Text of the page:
Fuel station owners and pump attendants in Kano are lamenting low patronage as patrons have reduced volume of purchases following pump price increases.
Pump price of petrol was increased from N195 per litre to between N540 and N570 per litre upon the pronouncement of fuel subsidy withdrawal by President Bola Tinubu on May 29.
A correspondent of the News Agency of Nigeria (NAN) who monitored filling stations in Kano on Sunday reports that in spite of availability of petrol, motorists and motorcyclists bought low volumes.
Some of the fuel station owners and pump attendants wore gloomy faces as business nosedived.
Mr Sanusi Adam, a dealer said he was experiencing low sales compared to the tempo before the price increase.
Adam explained that most customers now buy between 10 litres and 20 litres of petrol as against the 30 litres and 50 litres they used to buy.
He said his fuel station used to exhaust its stock within four days before the price increase.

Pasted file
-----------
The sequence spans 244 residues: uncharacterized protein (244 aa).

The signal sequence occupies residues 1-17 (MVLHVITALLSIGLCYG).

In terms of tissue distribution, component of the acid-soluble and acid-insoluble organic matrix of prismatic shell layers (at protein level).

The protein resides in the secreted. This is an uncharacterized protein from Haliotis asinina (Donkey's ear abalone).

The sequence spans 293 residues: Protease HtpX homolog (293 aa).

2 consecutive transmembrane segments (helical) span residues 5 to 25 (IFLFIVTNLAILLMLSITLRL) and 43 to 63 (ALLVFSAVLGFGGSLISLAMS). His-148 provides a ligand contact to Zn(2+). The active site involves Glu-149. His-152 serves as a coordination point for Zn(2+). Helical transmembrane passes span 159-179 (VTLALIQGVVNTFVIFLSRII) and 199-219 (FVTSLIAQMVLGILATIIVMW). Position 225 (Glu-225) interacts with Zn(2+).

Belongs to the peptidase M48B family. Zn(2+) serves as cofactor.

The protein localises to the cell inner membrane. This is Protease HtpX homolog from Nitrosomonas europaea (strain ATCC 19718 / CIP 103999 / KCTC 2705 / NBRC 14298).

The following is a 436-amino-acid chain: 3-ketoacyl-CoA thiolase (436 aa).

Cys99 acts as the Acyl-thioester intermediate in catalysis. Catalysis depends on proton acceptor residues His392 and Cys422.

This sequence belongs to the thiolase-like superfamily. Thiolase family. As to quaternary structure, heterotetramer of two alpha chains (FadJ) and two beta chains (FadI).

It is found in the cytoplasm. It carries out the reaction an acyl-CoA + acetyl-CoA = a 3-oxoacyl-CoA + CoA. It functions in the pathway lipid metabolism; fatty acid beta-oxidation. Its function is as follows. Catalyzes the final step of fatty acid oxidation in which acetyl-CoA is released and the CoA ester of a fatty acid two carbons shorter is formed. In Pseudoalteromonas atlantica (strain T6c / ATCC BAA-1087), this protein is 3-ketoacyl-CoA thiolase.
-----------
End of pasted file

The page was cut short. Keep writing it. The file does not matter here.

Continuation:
“It is now one week and we still have large volume of petrol unsold,’’ he lamented.
Another dealer, Alhaji Muhammadu Aliyu, also lamented that many of his regular customers had reduced their volume of purchases.
“The business is not moving as before. We no longer get patronage like we used to have before the price increase.
“People now minimise their purchases while others have adopted alternative means of transportation like commercial motorcycles and tricycles,’’ he said.
Yet another fuel station owner, Malam Idi Garba, decried the situation where customers bought between N3,000 and N5,000 worth of petrol in spite of their big vehicles.
“The situation is bad. Government should announce palliatives because fuel dealers are feeling the pains and prices of food items have gone up,’’ he lamented.
Malam Sabo Alhassan, a businessman and car owner, said since the price increase, he had been using commercial tricycles as they are cheaper to use.
He said he could not afford the N27,000 needed to fill his car tank.
Alhassan called on government to address the issue in the interest of the public while expressing optimism that things would get better soon.